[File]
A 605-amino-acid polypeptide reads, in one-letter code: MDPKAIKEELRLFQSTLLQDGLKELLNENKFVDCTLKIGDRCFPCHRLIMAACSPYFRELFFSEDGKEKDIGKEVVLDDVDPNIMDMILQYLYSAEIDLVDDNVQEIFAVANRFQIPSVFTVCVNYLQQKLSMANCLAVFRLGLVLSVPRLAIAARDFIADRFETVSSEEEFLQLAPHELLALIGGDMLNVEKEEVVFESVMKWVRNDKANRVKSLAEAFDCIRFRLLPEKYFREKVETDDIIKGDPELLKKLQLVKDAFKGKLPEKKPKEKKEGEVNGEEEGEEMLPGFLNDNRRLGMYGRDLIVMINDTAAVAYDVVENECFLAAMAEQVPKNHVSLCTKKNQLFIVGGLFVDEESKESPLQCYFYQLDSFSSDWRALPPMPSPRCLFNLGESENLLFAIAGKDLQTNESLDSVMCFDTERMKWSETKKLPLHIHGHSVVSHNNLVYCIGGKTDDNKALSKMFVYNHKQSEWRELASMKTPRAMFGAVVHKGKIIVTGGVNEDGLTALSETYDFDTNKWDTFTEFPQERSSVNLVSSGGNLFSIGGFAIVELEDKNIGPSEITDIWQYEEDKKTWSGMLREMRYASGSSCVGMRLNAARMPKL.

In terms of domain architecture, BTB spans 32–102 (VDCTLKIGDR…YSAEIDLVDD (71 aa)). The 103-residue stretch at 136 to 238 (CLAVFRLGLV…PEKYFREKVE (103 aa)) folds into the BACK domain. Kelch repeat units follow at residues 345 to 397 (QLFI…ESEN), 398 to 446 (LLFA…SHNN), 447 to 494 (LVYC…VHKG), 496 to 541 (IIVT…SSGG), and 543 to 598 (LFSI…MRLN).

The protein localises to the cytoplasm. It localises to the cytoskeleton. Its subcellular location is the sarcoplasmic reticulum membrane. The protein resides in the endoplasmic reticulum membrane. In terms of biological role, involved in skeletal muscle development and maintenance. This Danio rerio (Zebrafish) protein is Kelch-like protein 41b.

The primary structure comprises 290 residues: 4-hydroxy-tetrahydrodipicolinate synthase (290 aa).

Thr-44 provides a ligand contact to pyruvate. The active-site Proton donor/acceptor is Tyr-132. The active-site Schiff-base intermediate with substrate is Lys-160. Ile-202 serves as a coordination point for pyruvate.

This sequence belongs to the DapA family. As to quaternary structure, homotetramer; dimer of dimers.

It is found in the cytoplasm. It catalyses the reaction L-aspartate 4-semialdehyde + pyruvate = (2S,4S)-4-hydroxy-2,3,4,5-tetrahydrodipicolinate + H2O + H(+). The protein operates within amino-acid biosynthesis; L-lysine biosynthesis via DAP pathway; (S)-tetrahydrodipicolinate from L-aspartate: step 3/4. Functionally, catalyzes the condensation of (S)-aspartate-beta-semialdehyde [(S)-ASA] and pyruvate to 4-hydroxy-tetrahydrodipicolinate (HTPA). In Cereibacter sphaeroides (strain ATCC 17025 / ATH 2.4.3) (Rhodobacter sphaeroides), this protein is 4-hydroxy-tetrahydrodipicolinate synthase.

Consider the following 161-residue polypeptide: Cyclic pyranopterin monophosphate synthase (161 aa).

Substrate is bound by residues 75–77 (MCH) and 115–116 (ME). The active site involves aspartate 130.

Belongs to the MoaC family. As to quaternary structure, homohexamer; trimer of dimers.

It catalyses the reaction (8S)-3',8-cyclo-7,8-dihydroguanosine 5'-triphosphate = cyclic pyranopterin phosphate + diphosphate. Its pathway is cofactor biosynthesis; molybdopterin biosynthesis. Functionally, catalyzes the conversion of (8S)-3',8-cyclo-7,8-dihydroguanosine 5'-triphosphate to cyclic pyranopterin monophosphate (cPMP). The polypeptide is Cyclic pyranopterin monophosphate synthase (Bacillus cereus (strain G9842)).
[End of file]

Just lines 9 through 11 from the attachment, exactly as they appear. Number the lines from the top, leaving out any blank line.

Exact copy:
Substrate is bound by residues 75–77 (MCH) and 115–116 (ME). The active site involves aspartate 130.

Belongs to the MoaC family. As to quaternary structure, homohexamer; trimer of dimers.

It catalyses the reaction (8S)-3',8-cyclo-7,8-dihydroguanosine 5'-triphosphate = cyclic pyranopterin phosphate + diphosphate. Its pathway is cofactor biosynthesis; molybdopterin biosynthesis. Functionally, catalyzes the conversion of (8S)-3',8-cyclo-7,8-dihydroguanosine 5'-triphosphate to cyclic pyranopterin monophosphate (cPMP). The polypeptide is Cyclic pyranopterin monophosphate synthase (Bacillus cereus (strain G9842)).